Note: This essay is the inspiration behind the inaugural episode of Sectstra Credit—a new podcast series brought to you by the creators and co-hosts of Sects Ed, Michael Albani and Patrick Reynolds. Please join Michael, Patrick, and our very own media editor, Cory Young, as they discuss young Earth creationism, the fraught relationship between science and religion, and the value of multi-platform activism.
by Michael Albani
On the evening of May 25, 2017, Montana voters waited anxiously for the results of their special congressional election pitting Democrat Rob Quist against Republican Greg Gianforte. Less than 24 hours earlier, the latter made national headlines after news broke that he had body-slammed a reporter. Following his subsequent assault charge, discussions of Gianforte’s political positions were drowned out by a flood of debate surrounding his violent encounter. Similarly, few pundits took time to acknowledge the religious positions that the member-elect would be bringing to the House of Representatives, particularly his young Earth creationism.
Defined simply, young Earth creationism denies “that human beings share common ancestors with other species while affirming that [the Christian] God was the designer of organisms and that life on earth is at most ten thousand years old.” Gianforte made no secret of the fact that he shared these views on the campaign trail. When asked in an interview if he believed in evolution, he responded, “I believe that God created the earth. I wasn’t there. I don’t know how long it took. I don’t know how he did it exactly, but I look around me at the grandeur in the state and I believe that God created the earth.”
Indeed, Gianforte is not alone. According to a recent Gallup poll, 38% of American adults believe that “God created humans in their present form at some time within the last 10,000 years or so.” While this statistic represents a 35 year low, young Earth creationists maintain vast ambitions, and, in some cases, deep pockets. Gianforte, in fact, donated a considerable sum to the Glendive Dinosaur and Fossil Museum, which teaches that the Earth is approximately 6,000 years old and that dinosaurs and humans once coexisted. Nevertheless, a variety of misconceptions surround young Earth creationism—particularly that it is fundamentally opposed to science and synonymous with intelligent design—necessitating an analysis of this belief system from a historical standpoint.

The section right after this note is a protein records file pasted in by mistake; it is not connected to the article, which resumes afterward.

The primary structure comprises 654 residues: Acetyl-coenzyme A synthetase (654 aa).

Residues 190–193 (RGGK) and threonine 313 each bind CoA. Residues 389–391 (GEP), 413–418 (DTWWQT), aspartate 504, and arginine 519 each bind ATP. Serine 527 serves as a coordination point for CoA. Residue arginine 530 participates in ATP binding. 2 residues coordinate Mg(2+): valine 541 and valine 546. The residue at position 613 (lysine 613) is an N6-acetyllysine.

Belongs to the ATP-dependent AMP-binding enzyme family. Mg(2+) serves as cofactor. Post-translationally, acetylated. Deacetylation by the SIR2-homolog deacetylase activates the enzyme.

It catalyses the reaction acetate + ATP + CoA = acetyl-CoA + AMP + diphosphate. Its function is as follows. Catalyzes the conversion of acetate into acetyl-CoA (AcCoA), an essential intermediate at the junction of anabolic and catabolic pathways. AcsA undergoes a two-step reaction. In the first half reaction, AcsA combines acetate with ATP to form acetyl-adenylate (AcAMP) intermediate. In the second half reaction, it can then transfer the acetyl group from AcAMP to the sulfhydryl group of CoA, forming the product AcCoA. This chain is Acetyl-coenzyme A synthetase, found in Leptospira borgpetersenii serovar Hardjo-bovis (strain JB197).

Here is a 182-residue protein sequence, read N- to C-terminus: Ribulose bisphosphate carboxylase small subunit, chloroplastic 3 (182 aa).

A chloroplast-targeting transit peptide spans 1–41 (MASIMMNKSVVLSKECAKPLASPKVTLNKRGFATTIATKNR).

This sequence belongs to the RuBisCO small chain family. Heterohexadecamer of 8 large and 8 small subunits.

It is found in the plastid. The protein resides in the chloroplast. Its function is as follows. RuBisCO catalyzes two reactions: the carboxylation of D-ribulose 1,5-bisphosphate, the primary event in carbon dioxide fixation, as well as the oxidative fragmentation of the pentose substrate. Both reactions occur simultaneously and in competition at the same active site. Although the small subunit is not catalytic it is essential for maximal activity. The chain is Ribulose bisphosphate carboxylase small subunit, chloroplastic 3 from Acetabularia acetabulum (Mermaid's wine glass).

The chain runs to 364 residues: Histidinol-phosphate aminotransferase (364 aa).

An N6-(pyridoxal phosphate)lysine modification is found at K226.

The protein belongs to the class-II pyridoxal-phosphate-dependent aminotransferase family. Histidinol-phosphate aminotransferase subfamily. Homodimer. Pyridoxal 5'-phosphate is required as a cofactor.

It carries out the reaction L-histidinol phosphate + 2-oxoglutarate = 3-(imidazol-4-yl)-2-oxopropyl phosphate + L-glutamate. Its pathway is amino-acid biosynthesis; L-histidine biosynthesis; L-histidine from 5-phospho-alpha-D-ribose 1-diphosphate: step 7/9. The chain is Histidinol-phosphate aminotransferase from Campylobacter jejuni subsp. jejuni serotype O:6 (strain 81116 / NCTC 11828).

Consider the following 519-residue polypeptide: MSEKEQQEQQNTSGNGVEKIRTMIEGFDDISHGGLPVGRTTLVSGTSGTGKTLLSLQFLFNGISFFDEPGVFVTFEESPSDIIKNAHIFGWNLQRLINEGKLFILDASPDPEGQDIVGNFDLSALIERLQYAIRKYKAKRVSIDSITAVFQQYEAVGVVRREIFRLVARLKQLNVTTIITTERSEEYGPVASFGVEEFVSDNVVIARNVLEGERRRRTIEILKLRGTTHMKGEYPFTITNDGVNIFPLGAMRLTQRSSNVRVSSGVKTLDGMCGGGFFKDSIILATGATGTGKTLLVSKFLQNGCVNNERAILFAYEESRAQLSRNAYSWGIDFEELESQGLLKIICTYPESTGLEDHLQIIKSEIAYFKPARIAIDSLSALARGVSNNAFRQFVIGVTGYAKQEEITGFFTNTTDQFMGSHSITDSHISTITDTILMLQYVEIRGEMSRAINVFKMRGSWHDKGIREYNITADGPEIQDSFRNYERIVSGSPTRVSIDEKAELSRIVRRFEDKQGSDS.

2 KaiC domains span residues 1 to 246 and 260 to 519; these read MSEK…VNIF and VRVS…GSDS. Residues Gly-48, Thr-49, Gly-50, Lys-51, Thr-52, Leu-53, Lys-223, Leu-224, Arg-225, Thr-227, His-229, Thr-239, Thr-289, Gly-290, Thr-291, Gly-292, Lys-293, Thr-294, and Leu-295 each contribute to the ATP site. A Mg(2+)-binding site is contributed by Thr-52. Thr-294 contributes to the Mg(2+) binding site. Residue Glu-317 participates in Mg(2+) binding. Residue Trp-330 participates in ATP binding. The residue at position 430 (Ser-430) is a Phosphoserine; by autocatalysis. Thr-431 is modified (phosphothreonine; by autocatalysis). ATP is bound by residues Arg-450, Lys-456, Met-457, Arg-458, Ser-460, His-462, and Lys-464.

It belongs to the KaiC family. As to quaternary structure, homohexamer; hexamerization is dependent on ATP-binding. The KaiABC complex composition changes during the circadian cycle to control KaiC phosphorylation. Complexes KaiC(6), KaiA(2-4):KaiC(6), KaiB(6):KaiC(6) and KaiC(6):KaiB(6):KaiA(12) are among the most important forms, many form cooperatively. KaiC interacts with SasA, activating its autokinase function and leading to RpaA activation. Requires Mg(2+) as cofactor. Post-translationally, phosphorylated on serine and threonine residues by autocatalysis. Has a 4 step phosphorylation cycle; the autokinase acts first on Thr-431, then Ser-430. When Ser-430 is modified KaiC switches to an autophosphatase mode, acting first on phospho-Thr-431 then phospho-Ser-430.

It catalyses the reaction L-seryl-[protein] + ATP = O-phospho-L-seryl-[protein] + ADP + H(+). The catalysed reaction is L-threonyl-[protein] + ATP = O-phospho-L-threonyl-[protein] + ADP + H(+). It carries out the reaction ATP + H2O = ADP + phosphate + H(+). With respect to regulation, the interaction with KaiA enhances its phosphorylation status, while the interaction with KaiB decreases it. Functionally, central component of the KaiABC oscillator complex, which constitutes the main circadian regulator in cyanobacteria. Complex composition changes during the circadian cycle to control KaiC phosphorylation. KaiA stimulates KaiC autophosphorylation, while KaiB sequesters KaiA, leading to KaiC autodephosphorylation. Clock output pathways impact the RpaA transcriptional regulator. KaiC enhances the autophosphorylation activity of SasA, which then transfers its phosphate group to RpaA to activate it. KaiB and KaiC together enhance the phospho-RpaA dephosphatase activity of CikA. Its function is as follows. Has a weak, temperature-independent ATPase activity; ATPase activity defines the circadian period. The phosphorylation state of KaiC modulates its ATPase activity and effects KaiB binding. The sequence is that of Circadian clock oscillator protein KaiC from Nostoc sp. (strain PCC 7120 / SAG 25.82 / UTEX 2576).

38% of American adults believe that “God created humans in their present form at some time within the last 10,000 years or so.”
While a compelling history of creationism could certainly be traced through the longue durée, the turn of the twentieth century provides a helpful starting point for the history of young Earth creationism in the United States. The two prevailing interpretations Christian fundamentalists held of the creation narrative in Genesis were the day-age theory and the gap theory. The former, championed by Scopes Monkey Trial prosecutor William Jennings Bryan, asserted that the six days of creation (and single day of rest) the Bible described really represented much longer ages. The latter proposed that God shaped the world in six literal days, millennia after the universe first appeared. It was in the midst of these competing old Earth creationist paradigms that George McCready Price emerged.
Price was a member of the recently founded Seventh-day Adventist Church. This Protestant denomination traced its lineage back to a nineteenth-century Baptist preacher named William Miller who predicted that Jesus Christ’s second coming would occur on October 22, 1844. After Miller’s promised day came and went without miraculous incident, many of his followers reorganized into new millenarian sects. Chief among the leaders of the Seventh-day Adventists was Ellen G. White. White claimed to experience divinely guided visions, including one that transported her back in time to the six days of creation. Consequently, she asserted, “Infidel geologists claim that the world is very much older than the Bible record makes it. They reject the Bible record, because of those things which are to them evidences from the earth itself, that the world has existed tens of thousands of years…I have been shown that without Bible history, geology can prove nothing.” Since White’s visions seemed to corroborate a literal reading of the Genesis account, Seventh-day Adventists were left with little room to contemplate the more flexible day-age or gap theories. Thus, as Price started reading books about evolution, he struggled to reconcile his religious worldview with scientific explanations for the origin of species on a world billions of years old. This ultimately drove him to study geology.